Dropbox users accidentally leak private files
Warning from storage sites over users unintentionally leaking own files online
Users of cloud storage services such as Drop Box and Box are inadvertently leaking tax returns, mortgage applications, bank information and personal photos online.
According to the International Business Times, the revelation has come from cloud storage company Intralinks, which has discovered that a flaw in the sharing system employed by Dropbox and Box means that links shared with specific people are easily accessible by third-parties.
Drop Box has said in a blog post that it has taken steps to address the issue and is unaware of any abuse due to the vulnerability. The post also said that users don't need to take any further action.
"We realise that many of your workflows depend on shared links, and we apologise for the inconvenience. We'll continue working hard to make sure your stuff is safe and keep you updated on any new developments."
It admitted that "shared links to documents can be inadvertently disclosed to unintended recipients" in the following scenario: A user shares a link to a document that contains a hyperlink to a third-party website; the user, or an authorised recipient of the link, clicks on a hyperlink in the document; at that point, the referrer header discloses the original shared link to the third-party website or someone with access to that header, such as the webmaster of the third-party website, could then access the link to the shared document.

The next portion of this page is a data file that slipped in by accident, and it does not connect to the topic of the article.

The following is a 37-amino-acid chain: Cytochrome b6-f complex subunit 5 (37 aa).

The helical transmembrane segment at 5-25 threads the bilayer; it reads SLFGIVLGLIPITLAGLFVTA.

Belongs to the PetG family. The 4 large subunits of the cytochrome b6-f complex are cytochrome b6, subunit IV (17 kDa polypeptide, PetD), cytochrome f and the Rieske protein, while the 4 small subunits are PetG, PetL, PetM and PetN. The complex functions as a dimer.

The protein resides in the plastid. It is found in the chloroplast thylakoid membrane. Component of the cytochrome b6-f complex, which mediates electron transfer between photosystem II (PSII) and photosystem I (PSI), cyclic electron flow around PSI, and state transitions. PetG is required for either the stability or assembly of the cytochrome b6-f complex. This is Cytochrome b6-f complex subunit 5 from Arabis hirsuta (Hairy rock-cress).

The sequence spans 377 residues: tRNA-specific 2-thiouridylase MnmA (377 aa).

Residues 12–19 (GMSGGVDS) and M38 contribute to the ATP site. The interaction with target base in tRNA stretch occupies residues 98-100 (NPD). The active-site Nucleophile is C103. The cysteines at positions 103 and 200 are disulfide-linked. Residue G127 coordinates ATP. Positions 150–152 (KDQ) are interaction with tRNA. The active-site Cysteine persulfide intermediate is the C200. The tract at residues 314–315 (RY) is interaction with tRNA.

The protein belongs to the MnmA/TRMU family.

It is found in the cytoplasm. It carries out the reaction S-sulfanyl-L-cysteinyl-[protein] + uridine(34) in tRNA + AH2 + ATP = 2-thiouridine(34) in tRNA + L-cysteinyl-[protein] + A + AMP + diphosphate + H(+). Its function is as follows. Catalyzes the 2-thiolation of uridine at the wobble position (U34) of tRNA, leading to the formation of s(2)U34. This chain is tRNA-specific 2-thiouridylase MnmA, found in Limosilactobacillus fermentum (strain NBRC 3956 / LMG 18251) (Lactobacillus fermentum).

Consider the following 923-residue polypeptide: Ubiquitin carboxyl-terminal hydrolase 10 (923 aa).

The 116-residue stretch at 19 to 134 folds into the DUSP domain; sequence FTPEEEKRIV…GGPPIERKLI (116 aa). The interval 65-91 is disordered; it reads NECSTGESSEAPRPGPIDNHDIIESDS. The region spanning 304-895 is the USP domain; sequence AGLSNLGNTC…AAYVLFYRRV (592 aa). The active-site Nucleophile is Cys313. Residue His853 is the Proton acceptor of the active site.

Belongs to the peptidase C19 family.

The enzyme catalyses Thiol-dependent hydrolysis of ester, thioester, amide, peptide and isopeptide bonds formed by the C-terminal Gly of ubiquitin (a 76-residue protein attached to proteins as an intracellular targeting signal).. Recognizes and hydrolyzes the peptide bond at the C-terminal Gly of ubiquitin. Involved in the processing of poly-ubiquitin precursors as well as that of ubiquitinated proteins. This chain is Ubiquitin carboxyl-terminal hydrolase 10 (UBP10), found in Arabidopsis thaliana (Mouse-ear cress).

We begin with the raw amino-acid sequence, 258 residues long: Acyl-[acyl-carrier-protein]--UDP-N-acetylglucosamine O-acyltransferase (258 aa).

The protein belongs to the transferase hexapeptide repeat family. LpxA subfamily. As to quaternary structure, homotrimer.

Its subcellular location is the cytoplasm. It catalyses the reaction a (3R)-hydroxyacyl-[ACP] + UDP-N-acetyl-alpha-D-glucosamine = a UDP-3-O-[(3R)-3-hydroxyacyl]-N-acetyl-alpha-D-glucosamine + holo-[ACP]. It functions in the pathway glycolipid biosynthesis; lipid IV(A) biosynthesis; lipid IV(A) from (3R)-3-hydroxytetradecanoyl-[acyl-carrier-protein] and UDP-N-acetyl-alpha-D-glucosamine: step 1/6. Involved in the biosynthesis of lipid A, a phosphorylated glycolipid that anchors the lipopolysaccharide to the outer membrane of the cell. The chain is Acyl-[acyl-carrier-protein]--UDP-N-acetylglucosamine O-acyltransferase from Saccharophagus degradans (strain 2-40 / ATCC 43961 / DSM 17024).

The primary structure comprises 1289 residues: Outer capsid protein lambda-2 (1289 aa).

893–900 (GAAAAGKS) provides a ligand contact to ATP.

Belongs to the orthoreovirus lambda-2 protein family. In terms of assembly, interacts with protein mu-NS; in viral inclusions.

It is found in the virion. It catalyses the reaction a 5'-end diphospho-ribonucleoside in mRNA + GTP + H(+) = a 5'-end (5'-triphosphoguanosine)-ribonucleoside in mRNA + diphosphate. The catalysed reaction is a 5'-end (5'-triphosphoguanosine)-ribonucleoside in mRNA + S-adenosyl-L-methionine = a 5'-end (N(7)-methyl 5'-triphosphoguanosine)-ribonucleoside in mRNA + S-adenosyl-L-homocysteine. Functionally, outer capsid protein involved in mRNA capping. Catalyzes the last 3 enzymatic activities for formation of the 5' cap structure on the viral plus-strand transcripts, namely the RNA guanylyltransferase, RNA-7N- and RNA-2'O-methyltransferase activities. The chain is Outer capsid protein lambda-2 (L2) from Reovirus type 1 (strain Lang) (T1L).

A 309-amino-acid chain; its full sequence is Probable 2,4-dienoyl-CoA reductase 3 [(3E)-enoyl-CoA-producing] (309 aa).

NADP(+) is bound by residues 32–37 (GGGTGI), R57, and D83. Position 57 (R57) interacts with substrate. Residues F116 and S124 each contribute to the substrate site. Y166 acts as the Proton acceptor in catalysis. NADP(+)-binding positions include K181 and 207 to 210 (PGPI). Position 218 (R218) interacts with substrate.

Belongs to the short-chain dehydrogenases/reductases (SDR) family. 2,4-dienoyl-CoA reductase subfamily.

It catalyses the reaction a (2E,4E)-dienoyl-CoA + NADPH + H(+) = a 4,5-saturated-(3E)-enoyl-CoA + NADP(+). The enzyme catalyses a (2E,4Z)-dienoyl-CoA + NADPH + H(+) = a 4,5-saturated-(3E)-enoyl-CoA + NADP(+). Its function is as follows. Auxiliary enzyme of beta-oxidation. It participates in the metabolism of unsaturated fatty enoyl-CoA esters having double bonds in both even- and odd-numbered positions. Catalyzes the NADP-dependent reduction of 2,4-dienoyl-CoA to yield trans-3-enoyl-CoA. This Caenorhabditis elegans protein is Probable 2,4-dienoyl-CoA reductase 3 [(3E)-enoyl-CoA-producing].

According to the BBC, security researcher Graham Cluley said identity thieves could use the method to "scoop up" data.
"I think these services need to be more upfront with warnings," he said.
However he added that the problem was not a security flaw as such, but instead an unexpected consequence of user behaviour.
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Intralink's chief technology officer for Europe, Middle East and Africa Richard Anstey said: "Most Internet users have, at one time or another, accidentally pasted a link into the search bar of their favourite search engine whilst intending to paste it into the Internet address bar - it's an easy mistake to make.
"However, what they don't realise is that when they press enter to execute the search, the advertisement engines that drive (and fund) the search engine will distribute that link as a search term to anyone who has paid for an adword that closely matches any part of that link."
According to the IBT, the security flaw, was discovered by Intralinks when it was analysing Web traffic to its own website.
"During a routine analysis of Google AdWords and Google Analytics data mentioning competitors' names (Dropbox and Box), we inadvertently discovered the fully clickable URLs necessary to access these documents that led us to live folder contents, some with sensitive data," the company said on a blog post.
Anstey said the company was able to access a number large number of files from these shared links: "In one case, corporate information including a business plan was uncovered. We also found evidence that many people are mingling their personal and professional files, potentially presenting privacy and security concerns for organisations."